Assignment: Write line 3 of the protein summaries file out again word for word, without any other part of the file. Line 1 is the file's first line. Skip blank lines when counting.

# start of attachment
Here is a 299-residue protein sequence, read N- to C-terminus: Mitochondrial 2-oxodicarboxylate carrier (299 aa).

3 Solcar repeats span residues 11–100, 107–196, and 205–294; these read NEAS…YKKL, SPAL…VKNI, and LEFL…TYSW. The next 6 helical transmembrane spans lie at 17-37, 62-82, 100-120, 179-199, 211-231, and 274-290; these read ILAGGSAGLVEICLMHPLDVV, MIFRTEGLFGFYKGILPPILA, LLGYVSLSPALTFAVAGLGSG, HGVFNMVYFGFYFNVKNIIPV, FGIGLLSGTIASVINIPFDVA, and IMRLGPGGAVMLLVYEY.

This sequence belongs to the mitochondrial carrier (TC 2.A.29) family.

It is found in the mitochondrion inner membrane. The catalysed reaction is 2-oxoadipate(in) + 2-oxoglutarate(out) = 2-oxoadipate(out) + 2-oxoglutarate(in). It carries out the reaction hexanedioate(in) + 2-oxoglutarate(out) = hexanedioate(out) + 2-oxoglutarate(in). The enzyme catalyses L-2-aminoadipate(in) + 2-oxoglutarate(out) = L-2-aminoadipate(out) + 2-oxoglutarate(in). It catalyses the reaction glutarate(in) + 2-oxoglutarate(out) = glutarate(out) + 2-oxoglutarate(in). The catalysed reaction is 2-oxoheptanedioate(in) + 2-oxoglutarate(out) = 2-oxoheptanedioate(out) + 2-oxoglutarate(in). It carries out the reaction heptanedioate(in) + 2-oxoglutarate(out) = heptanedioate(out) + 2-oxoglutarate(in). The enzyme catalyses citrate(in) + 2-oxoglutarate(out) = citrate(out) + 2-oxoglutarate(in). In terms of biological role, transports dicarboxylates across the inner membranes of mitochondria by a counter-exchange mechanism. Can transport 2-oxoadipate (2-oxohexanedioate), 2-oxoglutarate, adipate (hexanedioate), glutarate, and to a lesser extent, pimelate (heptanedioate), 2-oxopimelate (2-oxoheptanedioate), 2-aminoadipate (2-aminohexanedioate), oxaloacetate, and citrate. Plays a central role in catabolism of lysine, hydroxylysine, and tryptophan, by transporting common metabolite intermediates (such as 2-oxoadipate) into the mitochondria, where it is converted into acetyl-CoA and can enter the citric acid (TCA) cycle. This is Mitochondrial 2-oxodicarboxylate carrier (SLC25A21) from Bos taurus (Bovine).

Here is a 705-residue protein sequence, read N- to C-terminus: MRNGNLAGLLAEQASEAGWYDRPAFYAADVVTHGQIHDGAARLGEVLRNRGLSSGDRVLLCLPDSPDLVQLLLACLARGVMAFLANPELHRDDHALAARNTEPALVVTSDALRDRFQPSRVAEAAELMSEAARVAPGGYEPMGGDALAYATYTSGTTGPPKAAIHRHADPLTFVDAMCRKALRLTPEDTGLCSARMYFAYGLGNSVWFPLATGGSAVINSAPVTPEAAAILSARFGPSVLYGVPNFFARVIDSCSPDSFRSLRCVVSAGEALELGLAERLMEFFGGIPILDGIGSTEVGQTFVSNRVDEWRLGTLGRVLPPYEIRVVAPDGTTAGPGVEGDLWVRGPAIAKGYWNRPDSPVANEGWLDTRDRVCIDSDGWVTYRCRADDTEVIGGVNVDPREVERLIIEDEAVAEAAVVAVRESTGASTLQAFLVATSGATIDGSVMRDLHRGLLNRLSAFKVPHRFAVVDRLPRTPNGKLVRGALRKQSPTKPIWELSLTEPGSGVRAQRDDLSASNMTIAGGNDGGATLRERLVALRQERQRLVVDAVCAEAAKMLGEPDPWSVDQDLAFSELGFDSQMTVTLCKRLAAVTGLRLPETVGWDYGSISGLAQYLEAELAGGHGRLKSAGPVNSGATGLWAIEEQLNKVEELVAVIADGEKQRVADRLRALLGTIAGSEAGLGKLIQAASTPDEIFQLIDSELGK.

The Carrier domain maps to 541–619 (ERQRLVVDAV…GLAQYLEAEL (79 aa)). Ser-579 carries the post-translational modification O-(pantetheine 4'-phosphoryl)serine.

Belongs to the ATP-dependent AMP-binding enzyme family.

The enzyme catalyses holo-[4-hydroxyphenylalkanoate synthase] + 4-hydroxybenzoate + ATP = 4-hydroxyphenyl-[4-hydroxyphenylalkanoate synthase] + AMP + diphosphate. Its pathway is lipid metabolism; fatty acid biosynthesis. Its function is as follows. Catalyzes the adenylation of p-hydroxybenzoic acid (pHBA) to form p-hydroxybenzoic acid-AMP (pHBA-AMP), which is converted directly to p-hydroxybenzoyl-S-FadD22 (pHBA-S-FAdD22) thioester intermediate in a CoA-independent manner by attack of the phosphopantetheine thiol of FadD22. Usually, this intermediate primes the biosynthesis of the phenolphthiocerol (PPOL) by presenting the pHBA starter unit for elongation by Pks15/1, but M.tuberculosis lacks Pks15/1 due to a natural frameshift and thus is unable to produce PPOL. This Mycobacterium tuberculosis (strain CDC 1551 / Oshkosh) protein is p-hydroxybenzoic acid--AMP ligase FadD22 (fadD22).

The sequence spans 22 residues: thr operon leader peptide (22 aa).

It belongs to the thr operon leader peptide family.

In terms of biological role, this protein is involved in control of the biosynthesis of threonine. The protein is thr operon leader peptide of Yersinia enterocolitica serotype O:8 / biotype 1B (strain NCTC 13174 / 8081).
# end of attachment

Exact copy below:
This sequence belongs to the mitochondrial carrier (TC 2.A.29) family.